Thursday, May 15, 2008

Oberlin year-end cinema screenings

Another year finished at The Grand College of Oberlin. A lot has changed. I love music, but any hope for pursuing it in the conservatory is pretty much dead given the typical bureaucratic bullshit anyone can come to expect from any Institution of Higher Learning. Ignoring that, though, the conservatory traditionally imposes the kind of structures and approaches to music that I have always opposed. Oberlin is a bit better than the norm, but it's still relatively pointless for me to struggle with a system I don't agree with when I have the choice not to do it.

But this year I finally figured out that there's something creative that I give a shit about that I can study fairly uninhibited. It's the magic of cinema studies. I was originally looking at transferring to an actual film school, but then realized it was pretty unnecessary. I'm going to want work on what I want to work on regardless of where I am. Maybe graduate school in film would be an possibility, and honestly any thing where I can talk with people who are genuinely interested in movies and invested in this kind of stuff is fine with me. Where I'm at now is fine, though, at least for another year.

Of course Oberlin's cinema department is pretty young and not really all there yet. For one, I really have not sensed much of a community among people involved in cinema. There are plenty of cinema majors, but it's not exactly a huge department, so personal contact shouldn't be all that difficult. But it remains much more of a "I have my friends, I do my thing, leave me alone". It's a toxic and discouraging view, really. I don't really know how it's counteracted either. Maybe it's an Oberlin viewpoint, maybe it's the kind of people who have come in and been involved in art in the past 5-10 years, who knows. All I know is that a lot of people I know from WOBC/etc. who are art/cinema people (there are some notable exceptions) are some of the least friendly, least nice human beings I have ever met. They seem to still be in a state of arrested development emotionally and socially that prevents them from empathizing with other human beings.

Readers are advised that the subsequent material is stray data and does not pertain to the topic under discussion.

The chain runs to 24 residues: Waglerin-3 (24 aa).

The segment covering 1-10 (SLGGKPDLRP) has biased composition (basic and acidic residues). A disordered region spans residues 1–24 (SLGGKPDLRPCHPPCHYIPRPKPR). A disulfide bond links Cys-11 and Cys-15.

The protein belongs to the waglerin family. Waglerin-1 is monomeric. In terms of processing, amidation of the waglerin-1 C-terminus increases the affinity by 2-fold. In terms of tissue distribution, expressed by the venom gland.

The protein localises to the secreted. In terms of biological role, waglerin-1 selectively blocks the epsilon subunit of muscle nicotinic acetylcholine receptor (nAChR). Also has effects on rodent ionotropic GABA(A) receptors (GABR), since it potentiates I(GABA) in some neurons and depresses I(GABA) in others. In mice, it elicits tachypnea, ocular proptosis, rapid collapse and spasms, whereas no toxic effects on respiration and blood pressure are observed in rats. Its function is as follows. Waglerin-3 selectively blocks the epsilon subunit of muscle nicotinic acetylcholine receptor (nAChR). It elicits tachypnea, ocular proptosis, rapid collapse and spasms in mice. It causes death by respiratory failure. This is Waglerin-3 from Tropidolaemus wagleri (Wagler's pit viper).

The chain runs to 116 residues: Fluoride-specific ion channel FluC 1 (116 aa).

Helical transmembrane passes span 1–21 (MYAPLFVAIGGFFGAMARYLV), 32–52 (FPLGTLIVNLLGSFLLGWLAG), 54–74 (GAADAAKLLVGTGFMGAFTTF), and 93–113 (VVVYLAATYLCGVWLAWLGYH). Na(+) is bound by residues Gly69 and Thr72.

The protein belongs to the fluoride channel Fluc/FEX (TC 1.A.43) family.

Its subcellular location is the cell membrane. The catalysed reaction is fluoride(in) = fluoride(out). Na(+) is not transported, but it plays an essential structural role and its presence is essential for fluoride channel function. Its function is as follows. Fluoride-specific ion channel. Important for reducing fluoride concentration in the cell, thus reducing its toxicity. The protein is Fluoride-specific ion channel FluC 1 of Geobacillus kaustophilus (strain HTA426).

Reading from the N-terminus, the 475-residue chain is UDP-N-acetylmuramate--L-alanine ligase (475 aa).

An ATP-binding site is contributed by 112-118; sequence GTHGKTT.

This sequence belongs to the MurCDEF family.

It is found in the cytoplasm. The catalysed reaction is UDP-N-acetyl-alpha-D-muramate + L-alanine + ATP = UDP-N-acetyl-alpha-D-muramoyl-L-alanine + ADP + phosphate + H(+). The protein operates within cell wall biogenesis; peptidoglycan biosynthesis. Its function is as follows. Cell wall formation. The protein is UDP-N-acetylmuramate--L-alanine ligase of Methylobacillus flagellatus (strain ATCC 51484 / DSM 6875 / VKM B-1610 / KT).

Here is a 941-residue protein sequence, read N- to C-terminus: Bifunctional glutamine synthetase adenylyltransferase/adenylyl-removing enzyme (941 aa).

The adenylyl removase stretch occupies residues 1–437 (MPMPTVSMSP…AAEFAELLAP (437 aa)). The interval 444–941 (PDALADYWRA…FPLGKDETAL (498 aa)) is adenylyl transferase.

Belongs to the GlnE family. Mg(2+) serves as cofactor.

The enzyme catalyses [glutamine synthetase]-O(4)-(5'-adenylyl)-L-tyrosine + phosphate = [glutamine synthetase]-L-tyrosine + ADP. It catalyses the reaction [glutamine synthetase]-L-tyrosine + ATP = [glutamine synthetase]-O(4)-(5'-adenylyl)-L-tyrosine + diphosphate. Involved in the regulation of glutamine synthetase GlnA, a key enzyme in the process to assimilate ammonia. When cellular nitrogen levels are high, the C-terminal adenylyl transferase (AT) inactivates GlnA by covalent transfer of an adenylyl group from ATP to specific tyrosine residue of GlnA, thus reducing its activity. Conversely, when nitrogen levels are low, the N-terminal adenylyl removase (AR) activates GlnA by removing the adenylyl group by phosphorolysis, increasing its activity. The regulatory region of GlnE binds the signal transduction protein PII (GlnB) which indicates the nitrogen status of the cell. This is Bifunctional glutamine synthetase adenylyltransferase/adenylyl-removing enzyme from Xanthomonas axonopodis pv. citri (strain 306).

So maybe in the hope that I'd see something really great and inspired, maybe because I was looking for more of a community among cinema majors, maybe just because I didn't have much to do last week, I decided to attend all of the year end cinema screenings. My impressions were mixed across the board, which wasn't too surprising to me. What did surprise me, though, was how few people involved in cinema studies seemed to care about the work of their classmates. It was really irritating that basically no one showed up for my class's video diaries at 7:00pm, only for the attendance to explode when 8:00pm rolled around.